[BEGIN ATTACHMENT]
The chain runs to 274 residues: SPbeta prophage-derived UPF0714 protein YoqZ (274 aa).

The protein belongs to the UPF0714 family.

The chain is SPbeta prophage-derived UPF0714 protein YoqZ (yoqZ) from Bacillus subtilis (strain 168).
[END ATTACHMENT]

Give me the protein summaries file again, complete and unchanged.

The chain runs to 274 residues: SPbeta prophage-derived UPF0714 protein YoqZ (274 aa).

The protein belongs to the UPF0714 family.

The chain is SPbeta prophage-derived UPF0714 protein YoqZ (yoqZ) from Bacillus subtilis (strain 168).